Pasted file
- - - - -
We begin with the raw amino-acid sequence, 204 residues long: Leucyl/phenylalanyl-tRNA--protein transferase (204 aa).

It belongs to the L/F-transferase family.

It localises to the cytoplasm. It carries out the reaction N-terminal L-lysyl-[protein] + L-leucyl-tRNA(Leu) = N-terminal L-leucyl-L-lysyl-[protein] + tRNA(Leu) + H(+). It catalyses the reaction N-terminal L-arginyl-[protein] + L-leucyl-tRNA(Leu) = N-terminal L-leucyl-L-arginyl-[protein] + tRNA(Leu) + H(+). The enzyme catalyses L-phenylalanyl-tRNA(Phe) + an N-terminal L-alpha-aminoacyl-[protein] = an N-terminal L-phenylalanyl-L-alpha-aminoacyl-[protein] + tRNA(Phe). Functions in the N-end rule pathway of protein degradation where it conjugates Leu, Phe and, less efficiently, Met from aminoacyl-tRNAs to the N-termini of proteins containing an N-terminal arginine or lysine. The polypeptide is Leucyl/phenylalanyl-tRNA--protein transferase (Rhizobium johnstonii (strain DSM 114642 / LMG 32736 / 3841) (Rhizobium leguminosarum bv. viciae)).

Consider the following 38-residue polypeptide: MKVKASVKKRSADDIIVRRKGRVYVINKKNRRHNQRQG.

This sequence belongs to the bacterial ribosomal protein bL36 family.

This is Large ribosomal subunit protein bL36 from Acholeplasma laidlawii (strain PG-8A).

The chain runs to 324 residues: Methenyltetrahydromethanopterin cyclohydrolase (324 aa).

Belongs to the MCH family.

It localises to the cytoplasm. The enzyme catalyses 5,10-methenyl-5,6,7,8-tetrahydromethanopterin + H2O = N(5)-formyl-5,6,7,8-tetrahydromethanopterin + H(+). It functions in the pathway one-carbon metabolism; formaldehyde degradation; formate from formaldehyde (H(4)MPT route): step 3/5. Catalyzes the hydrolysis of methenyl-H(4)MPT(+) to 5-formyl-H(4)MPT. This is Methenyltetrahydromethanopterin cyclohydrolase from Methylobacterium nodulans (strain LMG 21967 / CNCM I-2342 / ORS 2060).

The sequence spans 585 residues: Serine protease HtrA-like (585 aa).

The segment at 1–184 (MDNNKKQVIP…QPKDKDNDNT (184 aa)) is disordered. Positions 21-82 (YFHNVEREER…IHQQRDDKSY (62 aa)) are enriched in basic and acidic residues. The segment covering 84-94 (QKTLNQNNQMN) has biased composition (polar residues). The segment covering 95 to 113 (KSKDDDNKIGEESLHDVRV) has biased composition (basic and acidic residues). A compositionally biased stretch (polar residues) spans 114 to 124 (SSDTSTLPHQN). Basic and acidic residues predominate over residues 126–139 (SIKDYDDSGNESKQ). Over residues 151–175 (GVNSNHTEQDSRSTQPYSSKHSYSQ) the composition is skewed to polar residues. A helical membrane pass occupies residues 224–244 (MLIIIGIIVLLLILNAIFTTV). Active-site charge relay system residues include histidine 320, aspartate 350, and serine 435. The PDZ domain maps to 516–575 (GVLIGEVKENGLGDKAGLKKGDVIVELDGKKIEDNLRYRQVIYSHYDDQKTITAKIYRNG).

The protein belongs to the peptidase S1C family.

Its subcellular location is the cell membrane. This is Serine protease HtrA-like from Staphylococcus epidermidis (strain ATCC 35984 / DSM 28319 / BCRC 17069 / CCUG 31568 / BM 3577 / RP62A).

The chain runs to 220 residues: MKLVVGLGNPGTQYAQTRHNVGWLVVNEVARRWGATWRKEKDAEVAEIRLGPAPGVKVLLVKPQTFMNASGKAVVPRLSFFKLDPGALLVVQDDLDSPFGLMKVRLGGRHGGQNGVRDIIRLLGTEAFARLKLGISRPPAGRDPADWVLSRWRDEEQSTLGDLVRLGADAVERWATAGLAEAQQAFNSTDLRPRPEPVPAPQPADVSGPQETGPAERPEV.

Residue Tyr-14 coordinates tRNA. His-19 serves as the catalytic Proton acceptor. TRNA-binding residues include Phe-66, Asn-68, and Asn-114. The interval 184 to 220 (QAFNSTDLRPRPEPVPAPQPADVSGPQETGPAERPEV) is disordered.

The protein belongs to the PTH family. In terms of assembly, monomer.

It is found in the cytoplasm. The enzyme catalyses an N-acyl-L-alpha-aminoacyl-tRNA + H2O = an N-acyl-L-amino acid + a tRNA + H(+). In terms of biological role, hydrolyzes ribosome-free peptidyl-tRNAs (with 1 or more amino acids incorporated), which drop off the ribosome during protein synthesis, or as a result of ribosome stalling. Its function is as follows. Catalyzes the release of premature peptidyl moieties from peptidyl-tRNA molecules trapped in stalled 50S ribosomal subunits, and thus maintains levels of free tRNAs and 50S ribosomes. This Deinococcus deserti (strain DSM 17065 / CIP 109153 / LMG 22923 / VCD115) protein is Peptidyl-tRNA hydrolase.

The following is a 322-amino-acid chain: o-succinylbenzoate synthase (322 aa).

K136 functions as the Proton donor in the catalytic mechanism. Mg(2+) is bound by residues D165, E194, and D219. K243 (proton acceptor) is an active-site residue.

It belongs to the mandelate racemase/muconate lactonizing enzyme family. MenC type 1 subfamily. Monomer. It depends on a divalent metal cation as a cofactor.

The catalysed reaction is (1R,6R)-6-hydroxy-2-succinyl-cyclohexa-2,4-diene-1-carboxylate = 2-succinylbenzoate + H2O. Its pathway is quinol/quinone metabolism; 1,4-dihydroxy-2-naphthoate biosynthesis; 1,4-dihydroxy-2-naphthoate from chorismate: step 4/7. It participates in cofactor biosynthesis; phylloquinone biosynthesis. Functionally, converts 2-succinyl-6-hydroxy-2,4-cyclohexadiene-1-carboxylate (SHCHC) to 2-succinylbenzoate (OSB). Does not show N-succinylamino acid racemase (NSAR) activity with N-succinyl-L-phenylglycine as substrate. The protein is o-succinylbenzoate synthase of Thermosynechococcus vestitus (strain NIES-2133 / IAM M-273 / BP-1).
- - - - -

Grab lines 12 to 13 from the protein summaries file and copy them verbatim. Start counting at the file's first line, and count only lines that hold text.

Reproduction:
The protein belongs to the peptidase S1C family.

Its subcellular location is the cell membrane. This is Serine protease HtrA-like from Staphylococcus epidermidis (strain ATCC 35984 / DSM 28319 / BCRC 17069 / CCUG 31568 / BM 3577 / RP62A).